Sept. 2, 1961 - If the respondents to a New York Times survey are typical, Americans feel that protection against a Russian super-bomb at this time is virtually hopeless. Some of those interviewed felt that instant death was preferable to survival in a world of horror. Leo Bienvenu, an engineer in Westport, Conn., said: "I think building a bomb shelter is useless. I'd rather see my wife and two children killed outright than starve to death because every living thing would be
Sept. 2, 1961 - Harry S. Truman said today that he did not believe that the Soviet Union's resumption of nuclear weapons tests would lead to war. "The Russians are the greatest bluffers in the world," the 77-year-old former President said. "When you call their bluff, they back down. At least, that's been my experience." On the question of whether the U.S. should also resume testing, he said the decision rested with President Kennedy. #communism #communist #coldwar #soviet #so
Sept. 1, 1961 - William Z. Foster, former head of the Communist party of the United States and three-time candidate for the U.S. Presidency, died in Moscow today in a sanatorium at the age of 80. Mr. Foster had been suffering for years from a heart ailment that had prevented his trial on charges of conspiracy to overthrow the U.S. Government by force and violence. He had come to the Soviet Union early this year for medical treatment and was visited on his 80th birthday, Feb.
Sept. 1, 1961 - The White House announced today that the Soviet Union resumed the testing of nuclear weapons early this morning by exploding a device over Soviet Central Asia. The explosion took place "in the atmosphere" at Semipalatinsk, 350 miles south of Novosibirsk. It was apparently the first nuclear test by the Soviet Union since its announcement Wednesday that it would resume testing. Although there was no precise estimate of the size of the nuclear device, the White H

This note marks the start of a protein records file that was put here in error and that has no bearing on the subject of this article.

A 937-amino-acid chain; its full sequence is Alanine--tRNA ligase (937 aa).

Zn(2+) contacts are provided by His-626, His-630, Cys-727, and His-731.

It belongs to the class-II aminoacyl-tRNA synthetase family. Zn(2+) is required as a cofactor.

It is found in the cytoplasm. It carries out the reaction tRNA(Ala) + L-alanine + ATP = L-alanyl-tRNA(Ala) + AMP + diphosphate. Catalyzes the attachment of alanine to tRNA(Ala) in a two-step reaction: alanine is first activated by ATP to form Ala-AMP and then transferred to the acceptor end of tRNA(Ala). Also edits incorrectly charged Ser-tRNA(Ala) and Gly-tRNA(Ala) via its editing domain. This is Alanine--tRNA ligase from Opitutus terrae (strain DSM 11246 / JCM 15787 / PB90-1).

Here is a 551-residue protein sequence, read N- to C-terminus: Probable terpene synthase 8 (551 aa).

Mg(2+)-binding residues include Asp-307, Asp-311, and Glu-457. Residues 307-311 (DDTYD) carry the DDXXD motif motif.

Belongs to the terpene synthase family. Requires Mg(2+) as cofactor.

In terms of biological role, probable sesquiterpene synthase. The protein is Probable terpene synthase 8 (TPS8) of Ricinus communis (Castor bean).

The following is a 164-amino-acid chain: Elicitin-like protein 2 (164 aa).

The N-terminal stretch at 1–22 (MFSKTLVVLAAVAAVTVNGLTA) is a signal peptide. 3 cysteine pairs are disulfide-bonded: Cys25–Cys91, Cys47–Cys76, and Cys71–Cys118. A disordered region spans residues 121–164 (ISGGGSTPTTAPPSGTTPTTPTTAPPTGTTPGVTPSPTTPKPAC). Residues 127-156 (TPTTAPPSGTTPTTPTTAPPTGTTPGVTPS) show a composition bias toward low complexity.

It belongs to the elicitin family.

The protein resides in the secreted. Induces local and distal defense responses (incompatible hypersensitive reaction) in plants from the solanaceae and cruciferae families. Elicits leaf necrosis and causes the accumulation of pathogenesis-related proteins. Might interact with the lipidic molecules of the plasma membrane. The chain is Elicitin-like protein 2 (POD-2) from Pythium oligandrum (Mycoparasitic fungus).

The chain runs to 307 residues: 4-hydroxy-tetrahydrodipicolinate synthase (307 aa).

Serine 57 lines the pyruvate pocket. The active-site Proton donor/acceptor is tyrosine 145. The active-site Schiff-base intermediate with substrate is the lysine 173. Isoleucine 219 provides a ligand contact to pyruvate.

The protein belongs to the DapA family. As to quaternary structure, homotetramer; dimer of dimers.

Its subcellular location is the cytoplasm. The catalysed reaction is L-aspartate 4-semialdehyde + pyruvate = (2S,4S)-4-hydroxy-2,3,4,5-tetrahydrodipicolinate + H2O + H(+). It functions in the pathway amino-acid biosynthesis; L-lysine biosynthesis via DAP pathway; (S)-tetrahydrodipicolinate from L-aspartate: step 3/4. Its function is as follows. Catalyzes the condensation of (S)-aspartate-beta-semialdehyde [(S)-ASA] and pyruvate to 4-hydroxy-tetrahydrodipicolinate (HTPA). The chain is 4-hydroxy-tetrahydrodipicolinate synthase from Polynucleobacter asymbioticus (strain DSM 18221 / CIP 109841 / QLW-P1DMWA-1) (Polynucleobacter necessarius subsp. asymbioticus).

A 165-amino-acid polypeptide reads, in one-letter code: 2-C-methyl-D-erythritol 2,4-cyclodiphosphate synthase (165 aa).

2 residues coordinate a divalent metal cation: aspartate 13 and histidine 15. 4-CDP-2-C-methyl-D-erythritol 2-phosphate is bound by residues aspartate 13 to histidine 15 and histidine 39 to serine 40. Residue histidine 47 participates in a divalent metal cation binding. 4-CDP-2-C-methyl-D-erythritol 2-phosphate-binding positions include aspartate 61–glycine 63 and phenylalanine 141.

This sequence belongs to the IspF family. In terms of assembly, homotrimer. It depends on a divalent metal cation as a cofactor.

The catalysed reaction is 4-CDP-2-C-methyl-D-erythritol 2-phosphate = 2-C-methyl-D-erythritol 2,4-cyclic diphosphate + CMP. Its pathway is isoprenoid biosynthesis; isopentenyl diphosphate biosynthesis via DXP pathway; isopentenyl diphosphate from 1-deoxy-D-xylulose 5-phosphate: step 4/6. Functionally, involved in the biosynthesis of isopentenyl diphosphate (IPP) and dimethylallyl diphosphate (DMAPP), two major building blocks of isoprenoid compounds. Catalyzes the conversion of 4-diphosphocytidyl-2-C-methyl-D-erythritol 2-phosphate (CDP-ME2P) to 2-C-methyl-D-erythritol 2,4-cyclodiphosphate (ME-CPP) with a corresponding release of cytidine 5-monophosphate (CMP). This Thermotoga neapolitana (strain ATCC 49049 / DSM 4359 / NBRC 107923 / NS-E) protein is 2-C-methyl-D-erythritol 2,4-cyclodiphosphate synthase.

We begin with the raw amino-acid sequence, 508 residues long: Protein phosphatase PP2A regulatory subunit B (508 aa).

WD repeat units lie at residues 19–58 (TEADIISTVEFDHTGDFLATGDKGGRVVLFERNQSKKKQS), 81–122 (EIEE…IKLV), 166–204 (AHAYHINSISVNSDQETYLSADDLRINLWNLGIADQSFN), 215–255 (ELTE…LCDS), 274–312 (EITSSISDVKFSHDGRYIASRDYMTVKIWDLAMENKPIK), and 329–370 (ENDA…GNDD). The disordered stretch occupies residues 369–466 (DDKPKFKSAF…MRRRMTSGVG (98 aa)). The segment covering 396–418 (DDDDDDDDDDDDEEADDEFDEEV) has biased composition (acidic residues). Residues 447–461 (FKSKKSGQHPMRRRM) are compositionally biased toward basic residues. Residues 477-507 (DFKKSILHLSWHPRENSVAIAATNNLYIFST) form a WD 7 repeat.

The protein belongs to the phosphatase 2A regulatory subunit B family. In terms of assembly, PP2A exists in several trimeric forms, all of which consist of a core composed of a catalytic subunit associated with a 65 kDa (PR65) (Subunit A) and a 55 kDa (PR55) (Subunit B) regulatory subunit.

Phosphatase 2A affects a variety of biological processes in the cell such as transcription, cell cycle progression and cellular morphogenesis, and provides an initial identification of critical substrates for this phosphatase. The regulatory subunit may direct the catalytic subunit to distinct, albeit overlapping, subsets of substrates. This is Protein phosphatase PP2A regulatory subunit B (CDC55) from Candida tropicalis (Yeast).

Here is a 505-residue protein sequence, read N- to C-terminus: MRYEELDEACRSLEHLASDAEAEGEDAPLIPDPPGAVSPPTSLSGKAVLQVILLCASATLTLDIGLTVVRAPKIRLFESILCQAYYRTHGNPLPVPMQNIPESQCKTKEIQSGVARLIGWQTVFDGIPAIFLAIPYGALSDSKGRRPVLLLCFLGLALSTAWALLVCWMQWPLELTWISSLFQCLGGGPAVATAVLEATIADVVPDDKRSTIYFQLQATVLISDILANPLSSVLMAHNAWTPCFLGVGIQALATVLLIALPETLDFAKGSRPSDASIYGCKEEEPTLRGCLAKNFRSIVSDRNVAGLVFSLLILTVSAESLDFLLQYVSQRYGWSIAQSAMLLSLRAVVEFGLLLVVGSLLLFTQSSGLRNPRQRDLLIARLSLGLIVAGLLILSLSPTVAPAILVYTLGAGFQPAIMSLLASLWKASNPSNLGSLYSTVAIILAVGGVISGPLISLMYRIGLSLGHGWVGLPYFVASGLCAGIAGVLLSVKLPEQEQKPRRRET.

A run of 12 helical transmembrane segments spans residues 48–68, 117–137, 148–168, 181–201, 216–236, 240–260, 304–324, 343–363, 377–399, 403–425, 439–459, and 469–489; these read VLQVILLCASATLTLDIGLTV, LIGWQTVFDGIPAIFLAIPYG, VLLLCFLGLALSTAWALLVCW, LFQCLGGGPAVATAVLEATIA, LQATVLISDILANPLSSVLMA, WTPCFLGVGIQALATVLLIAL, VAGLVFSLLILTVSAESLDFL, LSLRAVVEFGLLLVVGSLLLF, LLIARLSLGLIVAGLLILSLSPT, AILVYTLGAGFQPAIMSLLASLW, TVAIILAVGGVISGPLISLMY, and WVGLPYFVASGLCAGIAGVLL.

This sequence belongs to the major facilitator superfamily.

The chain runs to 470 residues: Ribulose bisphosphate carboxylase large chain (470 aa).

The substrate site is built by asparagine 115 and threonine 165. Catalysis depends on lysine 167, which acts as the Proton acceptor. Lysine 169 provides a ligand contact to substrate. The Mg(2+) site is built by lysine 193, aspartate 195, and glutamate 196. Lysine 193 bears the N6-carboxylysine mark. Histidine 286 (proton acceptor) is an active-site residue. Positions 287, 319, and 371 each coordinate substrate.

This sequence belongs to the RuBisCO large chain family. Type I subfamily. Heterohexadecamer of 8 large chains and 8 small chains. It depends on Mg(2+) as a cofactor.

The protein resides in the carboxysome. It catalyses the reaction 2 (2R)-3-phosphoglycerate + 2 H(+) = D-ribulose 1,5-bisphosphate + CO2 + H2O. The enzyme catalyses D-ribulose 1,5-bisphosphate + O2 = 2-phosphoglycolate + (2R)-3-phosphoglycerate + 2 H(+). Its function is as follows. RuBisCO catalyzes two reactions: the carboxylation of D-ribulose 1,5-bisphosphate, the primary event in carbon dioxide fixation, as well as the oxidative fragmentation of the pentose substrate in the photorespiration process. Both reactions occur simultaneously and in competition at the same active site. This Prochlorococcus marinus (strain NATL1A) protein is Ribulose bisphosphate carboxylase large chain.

Aug. 31, 1961 - The White House declared tonight that the Soviet Union's announcement that it would resume tests of nuclear weapons was "a form of atomic blackmail, designed to substitute terror for reason." A statement by President Kennedy said that he is "entirely confident that the size of the U.S. nuclear weapons stockpile and the capabilities of the individual weapons and delivery systems are wholly adequate for the defense of the U.S. and the free world." The statement
Aug. 31, 1961 - Communist China issued a statement today expressing support for the Soviet Union's decision to resume nuclear tests. The statement said that Communist China regarded the Soviet decision as a "cooling dose for hot-headed war plotters but a powerful inspiration to all peoples striving for world peace." The statement, broadcast by Beijing radio, charged that the Western powers, "especially U.S. imperialism and West German militarism," were "fanning up war hysteri
Aug. 31, 1961 - The U.S. declared itself freed today from its promise not to conduct nuclear tests, but it withheld any decision on the resumption of testing. The White House said the Soviet decision to resume testing would cause the "deepest concern and resentment" throughout the world. It accused Moscow of creating a hazard to every human being by increasing the dangers of nuclear fallout, disregarding mankind's desire for a halt in the arms race, and increasing the dangers
Aug. 31, 1961 - The Soviet Union announced today it would resume testing of nuclear weapons. The Government statement said that Soviet scientists are now able to create a series of super-powerful nuclear bombs with an explosive force equivalent to 100 million tons of TNT. Moscow asserted it had been compelled to undertake these plans because of the "threatening attitude" of the U.S. and its allies in the Berlin dispute. It warned that the Soviet Union possessed rockets capabl
Aug. 30, 1961 - President Kennedy said today that Gen. Lucius D. Clay would return to West Berlin next month as his personal representative. The President described the situation in Berlin as "fraught with danger” and promised to use all means to find a peaceful settlement, but he said he had no indication from Moscow that made him optimistic about the prospects. Gen. Clay, retired, who was military governor of Germany when an Allied airlift broke the Communist blockade of Be
Aug. 28, 1961 - Cuban Premier Fidel Castro today urged Brazil to set up a guerrilla war against what he termed "reactionary militarists" who forced the resignation of Brazilian President Janio Quadros three days ago. Castro, in a television address, said that "if workers, peasants, students, and progressive people and honest military men take up arms and organize not one front but a thousand fronts, never will the military reactionaries be able to defeat them." Castro said th